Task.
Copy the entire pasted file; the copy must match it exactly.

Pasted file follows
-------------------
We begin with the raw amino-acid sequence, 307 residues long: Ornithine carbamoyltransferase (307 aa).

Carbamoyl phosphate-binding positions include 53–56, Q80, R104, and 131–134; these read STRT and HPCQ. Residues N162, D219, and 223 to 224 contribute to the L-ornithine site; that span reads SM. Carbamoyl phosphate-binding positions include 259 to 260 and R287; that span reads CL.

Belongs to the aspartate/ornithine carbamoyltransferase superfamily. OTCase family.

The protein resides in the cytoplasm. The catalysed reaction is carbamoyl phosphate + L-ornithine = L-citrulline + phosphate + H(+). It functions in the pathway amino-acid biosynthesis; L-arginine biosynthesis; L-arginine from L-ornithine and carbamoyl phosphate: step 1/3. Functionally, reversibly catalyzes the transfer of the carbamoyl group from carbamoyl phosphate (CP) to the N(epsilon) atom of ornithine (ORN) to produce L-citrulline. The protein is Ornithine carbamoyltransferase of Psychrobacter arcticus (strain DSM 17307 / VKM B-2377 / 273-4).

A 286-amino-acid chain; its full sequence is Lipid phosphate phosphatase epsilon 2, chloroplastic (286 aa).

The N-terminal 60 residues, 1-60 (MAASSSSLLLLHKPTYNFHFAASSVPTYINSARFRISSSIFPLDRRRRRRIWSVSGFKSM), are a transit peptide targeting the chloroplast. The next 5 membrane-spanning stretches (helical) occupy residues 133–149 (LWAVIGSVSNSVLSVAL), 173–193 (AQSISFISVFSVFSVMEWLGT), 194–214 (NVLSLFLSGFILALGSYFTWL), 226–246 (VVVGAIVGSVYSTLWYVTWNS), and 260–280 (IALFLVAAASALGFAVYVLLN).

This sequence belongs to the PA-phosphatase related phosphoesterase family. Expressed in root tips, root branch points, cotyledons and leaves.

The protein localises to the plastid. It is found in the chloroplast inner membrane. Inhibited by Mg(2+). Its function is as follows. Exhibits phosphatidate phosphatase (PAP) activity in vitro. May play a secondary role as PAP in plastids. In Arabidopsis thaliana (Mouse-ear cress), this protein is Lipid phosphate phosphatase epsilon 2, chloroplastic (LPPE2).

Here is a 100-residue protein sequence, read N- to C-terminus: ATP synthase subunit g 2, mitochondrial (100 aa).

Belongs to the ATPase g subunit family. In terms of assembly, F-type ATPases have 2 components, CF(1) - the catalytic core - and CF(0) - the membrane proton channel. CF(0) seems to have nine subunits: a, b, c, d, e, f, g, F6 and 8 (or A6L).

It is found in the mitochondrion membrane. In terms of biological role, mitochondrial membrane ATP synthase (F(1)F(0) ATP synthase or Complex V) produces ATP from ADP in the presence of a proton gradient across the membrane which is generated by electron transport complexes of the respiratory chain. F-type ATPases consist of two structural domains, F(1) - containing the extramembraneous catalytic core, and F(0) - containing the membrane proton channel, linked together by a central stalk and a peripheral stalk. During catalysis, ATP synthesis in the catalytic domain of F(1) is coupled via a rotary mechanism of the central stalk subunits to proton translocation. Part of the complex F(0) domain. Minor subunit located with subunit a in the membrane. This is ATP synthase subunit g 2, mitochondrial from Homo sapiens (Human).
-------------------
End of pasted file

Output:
We begin with the raw amino-acid sequence, 307 residues long: Ornithine carbamoyltransferase (307 aa).

Carbamoyl phosphate-binding positions include 53–56, Q80, R104, and 131–134; these read STRT and HPCQ. Residues N162, D219, and 223 to 224 contribute to the L-ornithine site; that span reads SM. Carbamoyl phosphate-binding positions include 259 to 260 and R287; that span reads CL.

Belongs to the aspartate/ornithine carbamoyltransferase superfamily. OTCase family.

The protein resides in the cytoplasm. The catalysed reaction is carbamoyl phosphate + L-ornithine = L-citrulline + phosphate + H(+). It functions in the pathway amino-acid biosynthesis; L-arginine biosynthesis; L-arginine from L-ornithine and carbamoyl phosphate: step 1/3. Functionally, reversibly catalyzes the transfer of the carbamoyl group from carbamoyl phosphate (CP) to the N(epsilon) atom of ornithine (ORN) to produce L-citrulline. The protein is Ornithine carbamoyltransferase of Psychrobacter arcticus (strain DSM 17307 / VKM B-2377 / 273-4).

A 286-amino-acid chain; its full sequence is Lipid phosphate phosphatase epsilon 2, chloroplastic (286 aa).

The N-terminal 60 residues, 1-60 (MAASSSSLLLLHKPTYNFHFAASSVPTYINSARFRISSSIFPLDRRRRRRIWSVSGFKSM), are a transit peptide targeting the chloroplast. The next 5 membrane-spanning stretches (helical) occupy residues 133–149 (LWAVIGSVSNSVLSVAL), 173–193 (AQSISFISVFSVFSVMEWLGT), 194–214 (NVLSLFLSGFILALGSYFTWL), 226–246 (VVVGAIVGSVYSTLWYVTWNS), and 260–280 (IALFLVAAASALGFAVYVLLN).

This sequence belongs to the PA-phosphatase related phosphoesterase family. Expressed in root tips, root branch points, cotyledons and leaves.

The protein localises to the plastid. It is found in the chloroplast inner membrane. Inhibited by Mg(2+). Its function is as follows. Exhibits phosphatidate phosphatase (PAP) activity in vitro. May play a secondary role as PAP in plastids. In Arabidopsis thaliana (Mouse-ear cress), this protein is Lipid phosphate phosphatase epsilon 2, chloroplastic (LPPE2).

Here is a 100-residue protein sequence, read N- to C-terminus: ATP synthase subunit g 2, mitochondrial (100 aa).

Belongs to the ATPase g subunit family. In terms of assembly, F-type ATPases have 2 components, CF(1) - the catalytic core - and CF(0) - the membrane proton channel. CF(0) seems to have nine subunits: a, b, c, d, e, f, g, F6 and 8 (or A6L).

It is found in the mitochondrion membrane. In terms of biological role, mitochondrial membrane ATP synthase (F(1)F(0) ATP synthase or Complex V) produces ATP from ADP in the presence of a proton gradient across the membrane which is generated by electron transport complexes of the respiratory chain. F-type ATPases consist of two structural domains, F(1) - containing the extramembraneous catalytic core, and F(0) - containing the membrane proton channel, linked together by a central stalk and a peripheral stalk. During catalysis, ATP synthesis in the catalytic domain of F(1) is coupled via a rotary mechanism of the central stalk subunits to proton translocation. Part of the complex F(0) domain. Minor subunit located with subunit a in the membrane. This is ATP synthase subunit g 2, mitochondrial from Homo sapiens (Human).